Google and NCLAT’s order in ‘an antitrust case’
ContextRecently, Google has filed an appeal in the Supreme Court against a verdict by the National Company Law Appellate Tribunal (NCLAT) where it upheld a penalty of Rs.1,338 crore imposed by India’s competition regulation body on the company, for its anti-competitive conduct in the Android ecosystem.
- The Competition Commission of India (CCI) also appealed the NCLAT order in the Supreme Court.
|National Company Law Appellate Tribunal (NCLAT):
- In January, the Supreme Court refused to suspend any of the antitrust remedies ordered by the CCI against Google last year.
- It had asked the NCLAT to hear the case on merit and rule by March end.
- CCI’s allegations on Google:
- Competition commission of India earlier found Google guilty for undertaking anti-competitive practices.
- The Competition Commission of India (CCI) says that Google’s business was found to be driven by the “ultimate intent of increasing users on its platforms”.
- Google was found abusing its dominant position in multiple markets with its Android mobile operating system (OS).
- It has used its dominant position in the online search market, resulting in the denial of market access to competing apps.
- It has done the same in the Android app store market to protect its position in online general search, which violates competition law.
- Google mentioned that the NCLAT “correctly found” that harm for anti-competitive behaviour needs to be proven, but “did not apply this requirement to several of the CCI’s directions that it upheld”.
- To present our case before the Supreme Court, we can demonstrate how Android has benefitted Indian users, developers, and OEMs, and powered India’s digital transformation.
- The National Company Law Appellate Tribunal (NCLAT) has upheld a penalty imposed by Competition commission of India (CCI) on Google.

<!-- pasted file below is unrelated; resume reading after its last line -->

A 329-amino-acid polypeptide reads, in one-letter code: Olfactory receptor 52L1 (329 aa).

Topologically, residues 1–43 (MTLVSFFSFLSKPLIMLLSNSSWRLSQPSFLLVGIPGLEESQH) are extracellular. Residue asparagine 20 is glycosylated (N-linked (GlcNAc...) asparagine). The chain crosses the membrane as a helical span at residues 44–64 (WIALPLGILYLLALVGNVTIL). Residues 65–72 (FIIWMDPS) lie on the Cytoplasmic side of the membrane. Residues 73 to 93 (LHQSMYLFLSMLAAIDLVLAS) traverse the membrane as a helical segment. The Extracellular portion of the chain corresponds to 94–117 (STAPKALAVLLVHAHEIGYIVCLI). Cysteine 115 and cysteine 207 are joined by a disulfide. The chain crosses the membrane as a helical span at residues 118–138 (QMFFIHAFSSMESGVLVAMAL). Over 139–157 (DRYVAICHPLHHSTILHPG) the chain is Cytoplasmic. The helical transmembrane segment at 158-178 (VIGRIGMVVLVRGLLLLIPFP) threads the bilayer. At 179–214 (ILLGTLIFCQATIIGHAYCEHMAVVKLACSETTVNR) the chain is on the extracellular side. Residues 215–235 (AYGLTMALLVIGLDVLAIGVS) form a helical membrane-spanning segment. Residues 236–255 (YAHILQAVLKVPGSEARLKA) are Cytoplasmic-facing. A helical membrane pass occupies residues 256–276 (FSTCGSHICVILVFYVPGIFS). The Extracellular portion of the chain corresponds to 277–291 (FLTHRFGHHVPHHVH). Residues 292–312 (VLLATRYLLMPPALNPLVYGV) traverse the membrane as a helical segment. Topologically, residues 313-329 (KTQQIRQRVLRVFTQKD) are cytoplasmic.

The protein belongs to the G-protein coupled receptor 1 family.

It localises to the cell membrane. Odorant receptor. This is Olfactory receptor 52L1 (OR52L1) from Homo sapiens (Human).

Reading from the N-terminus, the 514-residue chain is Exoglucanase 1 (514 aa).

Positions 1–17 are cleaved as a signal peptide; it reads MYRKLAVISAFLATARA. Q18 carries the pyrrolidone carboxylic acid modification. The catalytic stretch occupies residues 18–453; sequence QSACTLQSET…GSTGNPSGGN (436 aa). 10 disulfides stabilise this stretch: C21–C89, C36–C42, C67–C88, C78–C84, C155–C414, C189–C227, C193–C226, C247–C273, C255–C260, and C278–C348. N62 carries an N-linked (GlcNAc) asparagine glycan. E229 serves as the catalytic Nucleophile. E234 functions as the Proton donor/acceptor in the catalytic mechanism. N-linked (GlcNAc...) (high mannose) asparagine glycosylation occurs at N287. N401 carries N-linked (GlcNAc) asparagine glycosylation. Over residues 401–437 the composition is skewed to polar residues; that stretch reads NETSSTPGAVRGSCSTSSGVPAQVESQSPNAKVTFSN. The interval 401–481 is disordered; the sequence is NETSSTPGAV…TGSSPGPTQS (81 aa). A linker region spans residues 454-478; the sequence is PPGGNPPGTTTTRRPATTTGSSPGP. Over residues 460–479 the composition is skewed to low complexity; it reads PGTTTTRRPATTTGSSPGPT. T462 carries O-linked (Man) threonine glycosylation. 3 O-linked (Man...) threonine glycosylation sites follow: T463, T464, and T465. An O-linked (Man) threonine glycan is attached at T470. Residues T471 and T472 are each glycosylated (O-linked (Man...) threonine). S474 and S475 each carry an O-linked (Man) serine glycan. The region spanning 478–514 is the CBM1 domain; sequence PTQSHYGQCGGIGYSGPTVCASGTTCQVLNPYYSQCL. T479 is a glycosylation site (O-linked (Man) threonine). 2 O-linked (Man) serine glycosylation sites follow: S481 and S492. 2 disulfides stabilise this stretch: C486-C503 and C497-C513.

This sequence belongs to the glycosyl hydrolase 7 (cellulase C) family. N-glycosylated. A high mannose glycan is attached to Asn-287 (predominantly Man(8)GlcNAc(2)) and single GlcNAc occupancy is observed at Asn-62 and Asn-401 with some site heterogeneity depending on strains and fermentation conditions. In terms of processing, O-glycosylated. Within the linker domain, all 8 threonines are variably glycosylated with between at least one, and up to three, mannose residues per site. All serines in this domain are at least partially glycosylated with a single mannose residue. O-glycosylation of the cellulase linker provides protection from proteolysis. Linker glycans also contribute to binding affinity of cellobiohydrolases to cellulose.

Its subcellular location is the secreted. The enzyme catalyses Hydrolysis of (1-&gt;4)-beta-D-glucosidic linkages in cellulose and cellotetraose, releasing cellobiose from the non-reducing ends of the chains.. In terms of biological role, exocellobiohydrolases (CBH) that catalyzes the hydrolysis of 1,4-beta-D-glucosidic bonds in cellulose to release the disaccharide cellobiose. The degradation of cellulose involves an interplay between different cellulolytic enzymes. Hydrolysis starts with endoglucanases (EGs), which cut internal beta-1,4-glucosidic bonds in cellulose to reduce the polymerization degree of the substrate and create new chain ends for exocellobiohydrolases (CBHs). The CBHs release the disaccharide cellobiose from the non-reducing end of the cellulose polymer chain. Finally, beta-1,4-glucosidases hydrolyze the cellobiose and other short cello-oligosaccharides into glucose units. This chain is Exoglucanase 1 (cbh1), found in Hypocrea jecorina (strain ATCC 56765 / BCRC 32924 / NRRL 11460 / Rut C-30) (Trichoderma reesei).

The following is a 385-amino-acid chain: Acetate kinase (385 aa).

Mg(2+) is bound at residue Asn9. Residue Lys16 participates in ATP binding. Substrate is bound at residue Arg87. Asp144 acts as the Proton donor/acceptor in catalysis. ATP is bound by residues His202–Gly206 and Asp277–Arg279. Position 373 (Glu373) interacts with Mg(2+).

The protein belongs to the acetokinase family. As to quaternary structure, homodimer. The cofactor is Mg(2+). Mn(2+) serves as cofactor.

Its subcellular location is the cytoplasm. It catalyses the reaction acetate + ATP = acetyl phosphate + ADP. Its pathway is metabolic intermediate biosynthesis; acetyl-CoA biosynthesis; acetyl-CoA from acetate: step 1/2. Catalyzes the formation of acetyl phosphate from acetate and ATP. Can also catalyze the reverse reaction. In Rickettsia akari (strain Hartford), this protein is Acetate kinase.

- It held that mandating pre-installation of its entire Google Mobile Suite (GMS) – a family of key Google apps and services– amounted to “imposing unfair conditions on Original equipment manufacturer (OEMs) which is an abuse of dominant position” by the company.
- By bundling products like its search engine or the Chrome browser, Google had perpetuated its dominant position.
- NCLAT stated that the CCI in its order against Google did not violate the principles of “natural justice” and based it on relevant material submitted to it.
- Google licences Android as well as its various applications (Play Store, Search, YouTube, Maps, Gmail, etc.) to smartphone OEMs for pre-installation in mobile devices, through various agreements viz., MADA, AFA/ ACC and RSA.
- Mobile Application Distribution Agreement (MADA)
- OEMs are required to pre-install the entire Google Mobile Suite (GMS) covering 11 applications of Google as a bundle, and place these apps on the home screen of the device.
- GMS is a collection of Google applications and Application Programme Interface (APIs) that help support functionality across devices.
- GMS includes wide range of key Google apps such as Google Maps, Gmail, YouTube, etc.
- Anti-fragmentation Agreement (AFA): The OEMs which have chosen to pre-install Google’s apps on their mobile devices are restricted from manufacturing and marketing not only smart mobile devices but also any smart device (viz. smart speakers, smart watches, smart TVs, smart navigation system, etc.), on alternative versions of Android.
- Revenue Sharing Agreement (RSA): Google pays share from its advertisement revenue to OEMs in exchange for exclusive installation of its search services on their smart mobile devices.
- Google managed to achieve some relaxations in the final verdict pronounced by the NCLAT, primarily those that would have severely impacted its own products.
- Google will now not need to allow hosting of third-party app stores inside the Play Store, as had been previously ordered by the CCI.
- Google will also not need to allow users to remove pre-installed apps such as Google Maps, Gmail and Youtube.
- The company can also continue imposing curbs on so-called “sideloading”, a practice of downloading apps without using an app store.